So when you go to a thrift store (many of which are known for paying subminimum wage to disabled employees) and purchase a walker or a wheelchair to complete your costume, not only is it appropriation, but it actively takes away an already limited resource from someone who needs it. When we mock people with disabilities, we ignore the fact that anyone can become disabled and that it is the largest minority group in the world.

 Reinforcing the idea that disability is scary can lead to cases like Kirby Evans’, where a 65-year-old cancer survivor was roughly told to leave a gas station because his face was disfigured. He had lost his eye and nose due to basal cell carcinoma.

 The store owner told him that he could not eat there if he did not cover his face. Evans could not use an eye patch because the fabric would rub his skin raw. Evans also could not afford facial reconstructive surgery and he cried as he left the station.


Disability must be a part of the inclusion discussion

 Wearing a costume is meant to be a harmless act of self-expression. But I think we should stop and ask ourselves what we’re expressing when wearing fake burn marks. Perhaps we are trying to confidently demonstrate our lack of fear in the face of death and danger.

There are, of course, other ways to do this, whether that means choosing a more appropriate scary costume, or finding meaningful ways to protest, figuring out how you can make a difference in the truly terrifying structural and material realities that disabled people face every day.

 As a society, we should be wary of whatever causes us to laugh. Laughter is not a very reflective state. We are carried by a wave of primal excitement and can end up being part of something like a minstrel show where what we laugh at is the discrimination that we are complicit in.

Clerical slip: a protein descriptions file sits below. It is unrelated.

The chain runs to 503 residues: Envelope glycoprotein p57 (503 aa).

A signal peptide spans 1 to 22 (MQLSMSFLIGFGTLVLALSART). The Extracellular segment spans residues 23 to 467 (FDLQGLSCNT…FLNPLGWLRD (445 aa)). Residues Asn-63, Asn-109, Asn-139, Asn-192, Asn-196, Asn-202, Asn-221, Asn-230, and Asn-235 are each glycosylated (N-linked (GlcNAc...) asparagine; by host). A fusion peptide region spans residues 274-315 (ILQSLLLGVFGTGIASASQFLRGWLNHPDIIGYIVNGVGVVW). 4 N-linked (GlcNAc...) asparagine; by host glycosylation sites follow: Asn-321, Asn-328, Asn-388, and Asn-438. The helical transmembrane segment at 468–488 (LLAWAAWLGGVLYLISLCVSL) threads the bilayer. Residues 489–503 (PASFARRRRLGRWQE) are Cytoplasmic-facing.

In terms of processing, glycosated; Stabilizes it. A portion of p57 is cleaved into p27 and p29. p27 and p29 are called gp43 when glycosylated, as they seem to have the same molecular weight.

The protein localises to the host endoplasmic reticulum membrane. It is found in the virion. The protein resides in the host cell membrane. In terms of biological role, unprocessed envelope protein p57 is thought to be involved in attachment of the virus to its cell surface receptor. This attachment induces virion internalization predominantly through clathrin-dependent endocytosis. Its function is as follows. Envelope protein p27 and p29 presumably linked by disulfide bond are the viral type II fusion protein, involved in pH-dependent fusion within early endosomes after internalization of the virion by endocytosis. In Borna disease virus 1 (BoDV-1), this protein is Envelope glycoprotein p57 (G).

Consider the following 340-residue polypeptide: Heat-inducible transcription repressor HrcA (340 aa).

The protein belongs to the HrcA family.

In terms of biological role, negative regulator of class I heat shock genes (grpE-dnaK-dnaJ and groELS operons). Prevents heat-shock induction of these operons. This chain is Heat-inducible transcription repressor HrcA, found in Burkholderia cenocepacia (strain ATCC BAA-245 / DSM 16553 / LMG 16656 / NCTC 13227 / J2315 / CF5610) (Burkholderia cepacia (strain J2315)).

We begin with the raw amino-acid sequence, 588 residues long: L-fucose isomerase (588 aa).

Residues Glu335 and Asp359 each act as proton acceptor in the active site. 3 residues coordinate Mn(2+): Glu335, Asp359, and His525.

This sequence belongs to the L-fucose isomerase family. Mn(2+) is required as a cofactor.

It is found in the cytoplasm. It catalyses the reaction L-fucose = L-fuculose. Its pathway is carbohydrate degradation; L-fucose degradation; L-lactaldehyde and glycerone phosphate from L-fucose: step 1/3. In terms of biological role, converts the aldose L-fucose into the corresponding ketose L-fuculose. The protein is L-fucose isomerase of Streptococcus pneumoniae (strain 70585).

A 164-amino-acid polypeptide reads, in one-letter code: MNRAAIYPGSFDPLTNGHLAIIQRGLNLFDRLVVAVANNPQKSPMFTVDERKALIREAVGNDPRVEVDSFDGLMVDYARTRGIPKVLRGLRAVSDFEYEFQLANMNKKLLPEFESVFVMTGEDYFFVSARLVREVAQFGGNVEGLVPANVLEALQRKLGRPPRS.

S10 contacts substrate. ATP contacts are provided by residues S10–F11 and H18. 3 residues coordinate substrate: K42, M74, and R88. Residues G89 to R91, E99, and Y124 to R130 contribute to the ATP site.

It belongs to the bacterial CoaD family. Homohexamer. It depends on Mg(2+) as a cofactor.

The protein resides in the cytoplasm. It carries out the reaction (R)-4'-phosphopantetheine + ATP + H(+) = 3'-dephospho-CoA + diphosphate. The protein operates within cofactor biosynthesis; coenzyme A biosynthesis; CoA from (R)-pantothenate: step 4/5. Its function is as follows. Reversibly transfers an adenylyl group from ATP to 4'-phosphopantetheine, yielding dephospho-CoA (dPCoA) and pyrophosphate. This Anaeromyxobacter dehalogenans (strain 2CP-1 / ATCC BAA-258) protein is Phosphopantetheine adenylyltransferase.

In the overall conversation about diversity and inclusion in society, disability is often left out. And this is why disability as a Halloween costume persists. Similarly to how it is offensive to appropriate another person’s culture or identity in a costume by donning blackface or a Native American headdress, wearing a disability costume for fun is just as offensive and demeaning.

Disability deserves a seat in the discussion about equality and inclusion and we must recognize the intersectional identities that many disabled people have.


 Halloween is also an occasion that involves children. Disability inclusion is still yet to be included in primary school curricula worldwide. So, if mainstream schoolchildren’s exposure to disability revolves only around fear or humiliation, when and how can we expect them to have accurate conceptions of disability?

 Luckily, some people are committed to changing this demeaning practice. Since the dawn of social media, disability activists and allies alike have been reminding people on social media that Disability Is Not A Costume and Disability Is Not Scary not just during this season but also every other day of the year.

Amplify these messages, and when you see people you know wearing offensive, appropriative costumes, taking the time to let them know why that choice is harmful can help to make Halloween an occasion that everyone can enjoy.


Reference: World Institute on Disability (This Halloween, Remember That Disability Is Not A Costume - World Institute on Disability (wid.org))